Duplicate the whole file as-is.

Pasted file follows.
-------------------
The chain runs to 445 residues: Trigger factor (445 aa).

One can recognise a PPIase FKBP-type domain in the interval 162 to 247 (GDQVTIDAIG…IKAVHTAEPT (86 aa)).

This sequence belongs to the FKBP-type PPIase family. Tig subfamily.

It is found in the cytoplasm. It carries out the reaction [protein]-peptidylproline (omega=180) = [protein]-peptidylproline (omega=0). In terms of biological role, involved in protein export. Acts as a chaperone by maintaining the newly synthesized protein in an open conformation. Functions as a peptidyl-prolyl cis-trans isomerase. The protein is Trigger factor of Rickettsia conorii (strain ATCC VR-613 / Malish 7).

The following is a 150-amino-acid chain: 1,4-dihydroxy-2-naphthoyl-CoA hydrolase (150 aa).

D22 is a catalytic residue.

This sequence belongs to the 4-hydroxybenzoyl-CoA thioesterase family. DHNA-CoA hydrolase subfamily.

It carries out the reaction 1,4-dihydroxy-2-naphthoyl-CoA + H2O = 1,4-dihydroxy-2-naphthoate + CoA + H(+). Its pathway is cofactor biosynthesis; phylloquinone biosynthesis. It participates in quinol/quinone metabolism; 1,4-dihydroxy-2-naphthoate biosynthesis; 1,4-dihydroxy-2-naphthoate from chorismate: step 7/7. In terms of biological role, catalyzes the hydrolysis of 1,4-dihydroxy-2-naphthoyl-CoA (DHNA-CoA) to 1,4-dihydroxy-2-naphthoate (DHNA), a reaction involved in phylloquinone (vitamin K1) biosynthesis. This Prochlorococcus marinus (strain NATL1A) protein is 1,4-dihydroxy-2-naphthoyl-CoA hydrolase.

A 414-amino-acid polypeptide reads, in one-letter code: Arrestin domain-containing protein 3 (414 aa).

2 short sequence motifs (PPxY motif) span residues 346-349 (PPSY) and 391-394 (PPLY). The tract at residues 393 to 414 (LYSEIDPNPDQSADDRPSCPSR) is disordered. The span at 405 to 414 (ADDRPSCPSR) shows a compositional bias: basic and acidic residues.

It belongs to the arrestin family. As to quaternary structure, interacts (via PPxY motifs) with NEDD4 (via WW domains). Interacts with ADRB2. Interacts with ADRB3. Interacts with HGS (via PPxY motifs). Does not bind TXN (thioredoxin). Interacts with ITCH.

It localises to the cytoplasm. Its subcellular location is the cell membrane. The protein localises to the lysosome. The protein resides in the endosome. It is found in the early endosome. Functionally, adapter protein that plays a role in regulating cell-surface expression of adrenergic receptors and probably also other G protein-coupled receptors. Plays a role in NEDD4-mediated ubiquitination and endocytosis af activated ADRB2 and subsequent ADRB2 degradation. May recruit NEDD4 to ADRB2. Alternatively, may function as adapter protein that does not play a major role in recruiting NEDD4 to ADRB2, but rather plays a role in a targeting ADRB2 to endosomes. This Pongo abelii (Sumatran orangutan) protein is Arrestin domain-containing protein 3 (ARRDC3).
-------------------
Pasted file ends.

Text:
The chain runs to 445 residues: Trigger factor (445 aa).

One can recognise a PPIase FKBP-type domain in the interval 162 to 247 (GDQVTIDAIG…IKAVHTAEPT (86 aa)).

This sequence belongs to the FKBP-type PPIase family. Tig subfamily.

It is found in the cytoplasm. It carries out the reaction [protein]-peptidylproline (omega=180) = [protein]-peptidylproline (omega=0). In terms of biological role, involved in protein export. Acts as a chaperone by maintaining the newly synthesized protein in an open conformation. Functions as a peptidyl-prolyl cis-trans isomerase. The protein is Trigger factor of Rickettsia conorii (strain ATCC VR-613 / Malish 7).

The following is a 150-amino-acid chain: 1,4-dihydroxy-2-naphthoyl-CoA hydrolase (150 aa).

D22 is a catalytic residue.

This sequence belongs to the 4-hydroxybenzoyl-CoA thioesterase family. DHNA-CoA hydrolase subfamily.

It carries out the reaction 1,4-dihydroxy-2-naphthoyl-CoA + H2O = 1,4-dihydroxy-2-naphthoate + CoA + H(+). Its pathway is cofactor biosynthesis; phylloquinone biosynthesis. It participates in quinol/quinone metabolism; 1,4-dihydroxy-2-naphthoate biosynthesis; 1,4-dihydroxy-2-naphthoate from chorismate: step 7/7. In terms of biological role, catalyzes the hydrolysis of 1,4-dihydroxy-2-naphthoyl-CoA (DHNA-CoA) to 1,4-dihydroxy-2-naphthoate (DHNA), a reaction involved in phylloquinone (vitamin K1) biosynthesis. This Prochlorococcus marinus (strain NATL1A) protein is 1,4-dihydroxy-2-naphthoyl-CoA hydrolase.

A 414-amino-acid polypeptide reads, in one-letter code: Arrestin domain-containing protein 3 (414 aa).

2 short sequence motifs (PPxY motif) span residues 346-349 (PPSY) and 391-394 (PPLY). The tract at residues 393 to 414 (LYSEIDPNPDQSADDRPSCPSR) is disordered. The span at 405 to 414 (ADDRPSCPSR) shows a compositional bias: basic and acidic residues.

It belongs to the arrestin family. As to quaternary structure, interacts (via PPxY motifs) with NEDD4 (via WW domains). Interacts with ADRB2. Interacts with ADRB3. Interacts with HGS (via PPxY motifs). Does not bind TXN (thioredoxin). Interacts with ITCH.

It localises to the cytoplasm. Its subcellular location is the cell membrane. The protein localises to the lysosome. The protein resides in the endosome. It is found in the early endosome. Functionally, adapter protein that plays a role in regulating cell-surface expression of adrenergic receptors and probably also other G protein-coupled receptors. Plays a role in NEDD4-mediated ubiquitination and endocytosis af activated ADRB2 and subsequent ADRB2 degradation. May recruit NEDD4 to ADRB2. Alternatively, may function as adapter protein that does not play a major role in recruiting NEDD4 to ADRB2, but rather plays a role in a targeting ADRB2 to endosomes. This Pongo abelii (Sumatran orangutan) protein is Arrestin domain-containing protein 3 (ARRDC3).